In the future I guess I'll have to knuckle under and actually write a plug-in for Vixen.

Step 4: Conclusion

There are a ton of other applications for these lamps.

Here is my wish list:

1) Build another 64 lamps so I have a total of 128. I want to light up my Christmas tree this year. With 512 LEDs @ 50 watts it should really look stunning! I can't wait to program some falling snow while the tree glows with color.

2) I also want to try and arrange a string into a figure eight. Kinda like a seven segment display. I'm thinking I can build a really large multi digit display on a sheet of cardboard. Could be used at my son's soccer games to keep track of the score.

3) Also seems like a good idea to build something glowing which is also connected to the internet. Maybe something that changes color based on the weather, or stock market.

4) I've got a buddy who wants to outfit is rod with glowing lights. I'm trying to talk him into letting me hack into GMLAN so we can pick off engine speed. It would be really cool to have the LEDs rev with engine revs! Not too hard to do either.

5) One of these would be great for my boy's Cub Scout project: Of coarse, it would need some programmable LEDs that would fade off over an hour, or two's time. Would make for a great night light for kids.

The long term plan is to sell the lamps to all those interested. I've already had a bit of interest so far. If your one of those interested people then send me an email and I'll let you know how we can get you some lamps. I'm also working on my web site to make it useful. You can always stop by at to see what's going.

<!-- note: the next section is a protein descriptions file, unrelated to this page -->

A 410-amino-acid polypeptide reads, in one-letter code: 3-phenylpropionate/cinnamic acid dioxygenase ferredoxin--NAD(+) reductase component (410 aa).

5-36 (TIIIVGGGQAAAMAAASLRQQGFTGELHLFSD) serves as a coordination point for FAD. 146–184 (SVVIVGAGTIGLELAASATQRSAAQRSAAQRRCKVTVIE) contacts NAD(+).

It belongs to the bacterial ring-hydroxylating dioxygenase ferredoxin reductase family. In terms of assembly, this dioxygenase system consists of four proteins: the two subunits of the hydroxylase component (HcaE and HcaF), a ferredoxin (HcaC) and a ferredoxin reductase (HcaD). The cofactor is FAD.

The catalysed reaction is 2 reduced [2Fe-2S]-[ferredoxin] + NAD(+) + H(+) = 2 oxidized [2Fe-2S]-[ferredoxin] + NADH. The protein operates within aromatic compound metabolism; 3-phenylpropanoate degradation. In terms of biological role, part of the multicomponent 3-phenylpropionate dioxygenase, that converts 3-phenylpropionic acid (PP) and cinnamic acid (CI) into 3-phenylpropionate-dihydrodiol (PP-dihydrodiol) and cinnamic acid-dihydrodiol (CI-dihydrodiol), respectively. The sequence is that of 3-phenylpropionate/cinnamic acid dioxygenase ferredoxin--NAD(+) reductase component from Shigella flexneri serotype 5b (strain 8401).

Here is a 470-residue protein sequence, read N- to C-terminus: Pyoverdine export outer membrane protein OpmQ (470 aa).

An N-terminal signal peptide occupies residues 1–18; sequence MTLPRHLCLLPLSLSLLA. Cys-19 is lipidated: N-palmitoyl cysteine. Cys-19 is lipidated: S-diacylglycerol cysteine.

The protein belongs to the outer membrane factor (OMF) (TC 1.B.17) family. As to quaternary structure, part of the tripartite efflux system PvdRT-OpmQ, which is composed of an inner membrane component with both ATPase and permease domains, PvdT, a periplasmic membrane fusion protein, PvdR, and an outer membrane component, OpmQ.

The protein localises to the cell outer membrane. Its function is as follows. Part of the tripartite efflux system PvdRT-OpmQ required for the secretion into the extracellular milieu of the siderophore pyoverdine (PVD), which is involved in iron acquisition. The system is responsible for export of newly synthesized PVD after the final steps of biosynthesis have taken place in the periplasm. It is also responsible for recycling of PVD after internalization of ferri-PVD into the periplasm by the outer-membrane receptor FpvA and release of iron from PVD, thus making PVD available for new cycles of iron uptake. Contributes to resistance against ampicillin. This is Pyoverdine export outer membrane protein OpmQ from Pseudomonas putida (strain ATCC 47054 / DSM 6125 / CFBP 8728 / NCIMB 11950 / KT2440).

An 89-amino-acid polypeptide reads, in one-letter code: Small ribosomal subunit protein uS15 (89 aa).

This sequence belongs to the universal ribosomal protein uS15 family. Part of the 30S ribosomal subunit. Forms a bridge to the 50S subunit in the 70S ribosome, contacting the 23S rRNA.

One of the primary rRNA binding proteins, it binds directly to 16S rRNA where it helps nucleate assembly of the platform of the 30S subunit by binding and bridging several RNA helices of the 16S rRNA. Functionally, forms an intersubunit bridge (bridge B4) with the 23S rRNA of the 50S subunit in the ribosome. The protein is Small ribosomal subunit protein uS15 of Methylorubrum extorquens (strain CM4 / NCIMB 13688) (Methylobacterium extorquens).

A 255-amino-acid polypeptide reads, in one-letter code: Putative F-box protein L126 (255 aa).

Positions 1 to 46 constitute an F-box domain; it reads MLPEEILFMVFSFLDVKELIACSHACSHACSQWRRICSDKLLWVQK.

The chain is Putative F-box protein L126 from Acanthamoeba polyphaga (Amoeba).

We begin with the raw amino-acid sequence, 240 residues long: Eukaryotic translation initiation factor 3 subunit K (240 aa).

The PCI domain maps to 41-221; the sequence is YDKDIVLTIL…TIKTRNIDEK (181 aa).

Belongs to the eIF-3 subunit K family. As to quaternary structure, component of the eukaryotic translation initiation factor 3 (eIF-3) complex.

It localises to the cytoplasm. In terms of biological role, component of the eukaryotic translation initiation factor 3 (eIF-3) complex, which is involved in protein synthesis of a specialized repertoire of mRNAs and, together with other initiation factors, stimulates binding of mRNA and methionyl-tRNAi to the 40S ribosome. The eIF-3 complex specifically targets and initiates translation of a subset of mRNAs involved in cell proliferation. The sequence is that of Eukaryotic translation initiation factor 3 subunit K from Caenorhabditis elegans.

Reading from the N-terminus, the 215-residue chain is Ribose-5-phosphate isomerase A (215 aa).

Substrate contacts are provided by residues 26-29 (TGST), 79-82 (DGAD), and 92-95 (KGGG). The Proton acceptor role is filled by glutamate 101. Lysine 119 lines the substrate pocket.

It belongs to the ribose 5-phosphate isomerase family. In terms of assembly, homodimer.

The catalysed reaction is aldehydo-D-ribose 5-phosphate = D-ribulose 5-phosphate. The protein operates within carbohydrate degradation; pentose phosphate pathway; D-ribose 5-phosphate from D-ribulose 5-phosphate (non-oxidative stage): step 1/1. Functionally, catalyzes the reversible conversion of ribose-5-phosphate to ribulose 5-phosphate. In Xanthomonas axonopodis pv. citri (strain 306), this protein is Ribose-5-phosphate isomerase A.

So much to do with so little time.

Thanks & Hope you enjoyed the light show,



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    17 Discussions


    Thanks for the comments.

    This project is rather old now. Right after I designed all this stuff, General Electric came out with their "smart" GE-35 Christmas tree lights. Each bulb has a chip embedded within that allows RGB control. Then, some China manufacture came out with LED strip lights that have an ASIC embedded in each LED bulb. Between the two, they stole my thunder and I was crushed.

    There are now much better micros available too. If I were to do this project today I would use something like the ATtiny20 which has a dedicated SPI port for communications. The new Atmel chip also has more pins, more memory, and still only costs around 50 cents in lots of 100.

    It is cool having a string of RGB LEDs under program control!

    Thanks again,


    This year I'm going to build a wireless module to control a string of GE-35 Christmas lights. Should be fun!

    Hi Jim,

    Really cool effect. First saw it on YouTube and it drove me here. Can these be made to work on their own, without a computer and software? Maybe a couple of settings and then driven off of music?


    1 reply


    No, each node is a slave to some kinda master device. For the music demo the master was a laptop computer. However, the master could also be a simple Arduino instead. The node power-up and simply wait for a command before they do anything.

    Still, I guess you rewrite the firmware so that the nodes act differently. But the design intent was to have a coordinated light show. So, each node doing his own thing would not look great. Plus, each node would need some kind of sound sensor added onto the design. Well, I guess you could have one sensor node (would kinda act like a master node) that could send message about the music being detected. Given that, your back to my design where the nodes wait for commands from a master control node.

    I'm not sure how to make it simpler. At the end of the day, your going to have to have some kind of controlling node that is decoding the music into commands for the rest of the slave nodes.

    Sorry this didn't help much,

    Highly underated instructable, despite being over my head. I'd buy a final product, though -- hopefully they become available. ; )

    1 reply

    Thanks for the encouragement! Feedback keeps me motivated.